Go to end of page
Statements posted here are those of our readers and do not represent the BaseballThinkFactory. Names are provided by the poster and are not verified. We ask that posters follow our submission policy. Please report any inappropriate comments.
Does that count of days adjust for number of pitchers at all? Pitching staffs have grown even between 1999 and 2011, so of course more pitchers would produce more DL days.
The delta is also small enough that it could be influenced by just a couple outliers, like Curt Schilling's final non-season. 1999 sounds like a selective endpoint.
In 2011, according to research by FanGraphs.com, pitchers spent a total of 14,926 days on the disabled list.
And yet, for all the increased importance of pitching, pitchers are getting hurt more often than they used to. In 2011, according to research by FanGraphs.com, pitchers spent a total of 14,926 days on the disabled list. In 1999, that number was 13,129. No one is sure why this is happening, or what to do about it, but what is certain is that teams are trying desperately to divine answers to those questions.
But, give the rather draconian imposition of pitch counts, if injuries aren't down, MLB teams are substantially under-utilizing their best pitchers.
Bingo! This has been happening for years. Teams have been shifting innings from their best pitchers to less capable pitchers in the name of injury prevention. Only it doesn't actually prevent injuries so...
Eventually it will swing back the other way a little.
Various MLB stats, 2012 vs 1999 [...]
The big difference of course is in the 120+ pitch games. And those high pitch counts were probably mostly top pitchers (and Livan) so, yes, that suggests more innings today are being pitched by lesser starters (although technically that doesn't have to be true). You see fewer starts at either extreme now (<80, >120) which suggests the work load has been increased a bit on the back end of the rotation (everybody has to make it to 80 pitches now, nobody goes over 120)* but again that's not necessarily true.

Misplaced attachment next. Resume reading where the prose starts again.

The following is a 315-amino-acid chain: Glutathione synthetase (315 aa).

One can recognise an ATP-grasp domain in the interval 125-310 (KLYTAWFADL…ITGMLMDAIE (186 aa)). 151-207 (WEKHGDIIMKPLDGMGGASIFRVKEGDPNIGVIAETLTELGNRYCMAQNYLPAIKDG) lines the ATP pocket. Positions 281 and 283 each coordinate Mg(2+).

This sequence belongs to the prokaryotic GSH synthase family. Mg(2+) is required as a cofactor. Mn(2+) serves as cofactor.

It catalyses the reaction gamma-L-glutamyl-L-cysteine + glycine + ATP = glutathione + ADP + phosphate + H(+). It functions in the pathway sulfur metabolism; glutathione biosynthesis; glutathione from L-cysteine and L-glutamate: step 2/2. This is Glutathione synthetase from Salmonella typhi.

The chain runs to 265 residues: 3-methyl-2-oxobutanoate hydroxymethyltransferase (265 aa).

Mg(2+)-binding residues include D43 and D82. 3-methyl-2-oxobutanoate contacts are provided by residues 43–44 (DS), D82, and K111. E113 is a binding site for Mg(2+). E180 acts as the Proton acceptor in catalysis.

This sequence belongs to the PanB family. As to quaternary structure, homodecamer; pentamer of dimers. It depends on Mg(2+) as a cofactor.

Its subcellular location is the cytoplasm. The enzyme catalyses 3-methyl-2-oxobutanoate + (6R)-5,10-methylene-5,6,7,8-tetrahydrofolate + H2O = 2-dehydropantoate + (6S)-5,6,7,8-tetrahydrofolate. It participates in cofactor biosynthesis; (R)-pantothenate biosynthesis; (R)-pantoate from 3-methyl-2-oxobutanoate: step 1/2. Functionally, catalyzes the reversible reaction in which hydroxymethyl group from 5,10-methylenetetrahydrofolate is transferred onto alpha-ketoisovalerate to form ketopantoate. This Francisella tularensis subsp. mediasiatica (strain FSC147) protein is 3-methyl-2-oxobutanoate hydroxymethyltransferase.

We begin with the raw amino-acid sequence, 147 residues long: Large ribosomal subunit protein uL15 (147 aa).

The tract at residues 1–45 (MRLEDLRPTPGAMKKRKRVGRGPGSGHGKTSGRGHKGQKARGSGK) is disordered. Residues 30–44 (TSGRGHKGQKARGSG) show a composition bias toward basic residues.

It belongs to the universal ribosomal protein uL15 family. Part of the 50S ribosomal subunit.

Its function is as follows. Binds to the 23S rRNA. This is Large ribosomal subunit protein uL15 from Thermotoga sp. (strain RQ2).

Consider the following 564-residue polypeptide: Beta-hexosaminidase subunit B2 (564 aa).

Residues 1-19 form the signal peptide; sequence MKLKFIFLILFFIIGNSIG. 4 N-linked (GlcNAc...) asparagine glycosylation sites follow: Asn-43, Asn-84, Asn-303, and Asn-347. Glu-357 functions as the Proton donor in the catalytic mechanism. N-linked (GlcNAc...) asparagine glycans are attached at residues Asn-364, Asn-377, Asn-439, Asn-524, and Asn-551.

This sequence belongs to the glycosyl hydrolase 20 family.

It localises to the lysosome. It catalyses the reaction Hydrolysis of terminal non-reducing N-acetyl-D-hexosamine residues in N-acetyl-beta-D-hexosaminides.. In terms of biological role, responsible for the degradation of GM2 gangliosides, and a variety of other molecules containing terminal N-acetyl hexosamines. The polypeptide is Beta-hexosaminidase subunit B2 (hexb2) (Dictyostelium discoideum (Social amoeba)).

Pit 2012 # 2012% 1999 # 1999% 2012 IP 1999 IP
-80 708 15% 900 19% 3.86 3.77
81-90 794 16% 740 15% 5.48 5.37
91-100 1422 29% 1057 22% 6.02 6.07
101-110 1397 29% 1074 22% 6.54 6.56
111-119* 465 10% 618 13% 7.02 7.03
120+ 74 2% 467 10% 7.66 7.44
Total 4860 100% 4856 100%
* 111-120 476 10% 674 14% 7.02 7.05
Randy Johnson 17
Livan Hernandez 16
Pedro Martinez 13
Russ Ortiz 13
Rick Helling 12
Al Leiter 11
Roger Clemens 10
Pedro Astacio 10
Orlando Hernandez 10
Scott Erickson 9
Jose Rosado 9
Freddy Garcia 9
119 others 328
Justin Verlander 9
Jake Peavy 6
James Shields 5
Yu Darvish 4
Jon Lester 3
C.J. Wilson 3
CC Sabathia 2
David Price 2
Johnny Cueto 2
Clay Buchholz 2
Matt Harrison 2
Felix Hernandez 2
Max Scherzer 2
Ian Kennedy 2
Tim Lincecum 2
26 others 26
I'm not sure that any of these relievers (stud 8th inning guys) really are being protected. Teams seem to have no problem throwing their 8th inning studs out there 75+ times a year multiple years in a row, which is probably part of why they all seem to have 2-3 years of awesomeness before flaming out.
You must be Registered and Logged In to post comments.
Login to Join (0 members)
Page rendered in 0.4899 seconds, 57 querie(s) executed